3. Ted Tollner’s 1996 team losing to winless UNLV when Peter Holt’s field-goal attempt landed closer to the Las Vegas Strip than the uprights.

4. Chuck Long’s 2006 football team losing to FCS school Cal Poly.

5. Rocky Long’s 2013 squad getting steamrolled at home by FCS school Eastern Illinois.

6. Tom Craft’s 2002 team losing to Idaho, which had like one win in two seasons entering the game.

7. Steve Fisher’s basketball team leading UNLV by 10 points with less than 30 seconds left and losing game in OT.

8. BYU 63, San Diego State 14 in 1979 on ABC regional TV when Marc Wilson carved up the Aztecs and the outcome led to Claude Gilbert’s eventual firing.

9. The 31-31 tie with USC in 1992 when Marshall Faulk ran wild but Andy Trakas’ short field-goal attempt landed near Tierrasanta.

10. Chuck Long’s 2008 football team losing to Cal Poly – again.

11. Brady Hoke’s 2009 football team blowing 21-point fourth-quarter lead against Wyoming.

12. Al Luginbill’s 1992 football team losing shootout to Fresno State with Holiday Bowl berth on the line when Trent Dilfer throws TD pass with 14 seconds left.

13. Jim Dietz’s 2002 baseball team losing two games on final day of Mountain West tournament to BYU with NCAA berth on the line.

You can see why San Diego State looked so befuddled while being outplayed and outworked by America’s newest favorite college basketball team.

This is how Aztecs coach Steve Fisher began his postgame press conference after being throttled by Florida Gulf Coast on Sunday.

“Florida State is a very, very good basketball team,” Fisher said.

If the head coach can’t get the name of the opponent right after being whipped soundly, then you can see why the other team looked a million times more prepared for the contest than his own group of kids.

Those dumbfounded expressions on Fisher’s face were probably due to the fact he was having trouble figuring out why Florida State was wearing blue.

None of us may have known anything about Florida Gulf Coast prior to the school’s rout of Georgetown on Friday but there was one thing very much clear on Sunday when the Eagles posted an 81-71 victory over the Aztecs.

Florida Gulf Coast is a better basketball team than San Diego State.

The Eagles are heading to the Sweet 16 to play in-state bully Florida and the Aztecs are headed back home to watch the most famous team in the nation play on television.

This was anybody’s game with 10 minutes to play – the time when an upstart group like Florida Gulf Coast is supposed to wilt against a team from a superior league.

It surely isn’t the time somebody named Andy Enfield outcoaches Steve Fisher. Or that a school from a one-bid league conducts a dunk-a-thon and exposes the Aztecs as pretenders.

But check that – where is the proof that the Mountain West is a superior league? Once again, the conference folded up like an accordion when March Madness arrived.

The league was the best it has ever been in its history and got five teams into the NCAA tournament. Not a single one is left. Again.

The conference regularly underachieves this time of year – no Mountain West team has ever advanced past the Sweet 16 – and this season’s atrocious postseason performance will certainly be remembered next season by the college basketball experts and pundits.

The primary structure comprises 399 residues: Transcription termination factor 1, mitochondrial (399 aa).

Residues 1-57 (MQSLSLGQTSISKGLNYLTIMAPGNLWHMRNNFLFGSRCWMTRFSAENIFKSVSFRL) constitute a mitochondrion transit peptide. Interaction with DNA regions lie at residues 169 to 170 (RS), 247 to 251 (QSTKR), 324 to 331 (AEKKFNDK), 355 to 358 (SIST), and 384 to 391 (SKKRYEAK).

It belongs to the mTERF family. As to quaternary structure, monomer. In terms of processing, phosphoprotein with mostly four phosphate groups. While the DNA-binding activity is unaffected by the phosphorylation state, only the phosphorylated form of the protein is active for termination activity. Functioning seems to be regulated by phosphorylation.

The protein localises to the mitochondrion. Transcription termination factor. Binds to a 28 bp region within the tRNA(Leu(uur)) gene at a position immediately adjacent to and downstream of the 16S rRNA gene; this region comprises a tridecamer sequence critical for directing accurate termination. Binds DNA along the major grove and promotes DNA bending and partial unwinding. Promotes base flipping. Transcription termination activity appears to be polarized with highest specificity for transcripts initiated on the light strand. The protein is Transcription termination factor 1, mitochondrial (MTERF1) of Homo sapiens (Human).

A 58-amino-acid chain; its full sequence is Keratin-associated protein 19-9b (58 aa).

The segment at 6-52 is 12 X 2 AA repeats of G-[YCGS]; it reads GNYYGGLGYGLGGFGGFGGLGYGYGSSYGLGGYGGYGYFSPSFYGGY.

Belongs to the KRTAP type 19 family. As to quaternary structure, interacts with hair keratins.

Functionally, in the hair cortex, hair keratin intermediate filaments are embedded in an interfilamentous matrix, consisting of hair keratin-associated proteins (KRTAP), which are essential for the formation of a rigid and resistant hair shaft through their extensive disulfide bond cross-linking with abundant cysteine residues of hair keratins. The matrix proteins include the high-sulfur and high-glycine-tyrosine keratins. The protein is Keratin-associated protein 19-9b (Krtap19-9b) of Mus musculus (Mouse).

You may have heard about New Mexico’s Steve Alford throwing a tantrum over only one Mountain West team being nationally ranked in late February. Alford was right – one was an inaccurate number.

Should have been none based on his team’s postseason showing.

The third-seeded Lobos once again were a complete failure in the NCAA tournament. One-and-done and falling to Harvard, an Ivy League school that had never before won an NCAA tournament game.

Nevada-Las Vegas was also one-and-done as a fifth seed. No. 13 seed Boise State lost in the First Four. Eighth-seeded Colorado State won one game before being trampled by Louisville.

That left the Aztecs with the opportunity they would have begged for prior to the tournament – Georgetown losing to Florida Gulf Coast to make San Diego State’s path much, much easier.

But if you know your Aztecs’ sports history, you know not to be surprised.

This is the program in which Brandon Heath dribbled the ball off his own calf and turned the ball over to set up Indiana for its game-winning shot in the 2006 NCAA tournament.

The school’s football program once had a four-touchdown lead late in the third quarter against Brigham Young with a Holiday Bowl bid on the line – and the game ended in a tie, sending BYU to the bowl. This collapse came despite Marshall Faulk being on the roster.

Marshall Faulk!

The basketball team’s victory over Oklahoma in the round of 64 was just the third NCAA tournament win in school history so you can see why Sunday’s debacle is another missed opportunity.

A school like San Diego State only gets so many chances to make an impact on the national stage. And the Aztecs excel at missing them.

And here is what will happen next – San Diego State fans will now root for Florida Gulf Coast to be smashed, mauled and beaten to shreds by Florida.

Sadly, they won’t be able to enjoy what a terrific story the Eagles are. Or cheer for Sherwood Brown and company to record another huge upset. Nope, that’s just not the San Diego State way.

Meanwhile, we know what Steve Fisher will be doing – preparing for Florida State.

Or trying to figure out who those guys are in the blue uniforms playing against Florida.

Who was that silly sports dude that picked San Diego State to beat Brigham Young on Saturday? Can you believe there was actually someone who predicted that the Aztecs would leave Provo victorious?

Is there somebody unaware that the Aztecs haven’t won an important football game since 1986?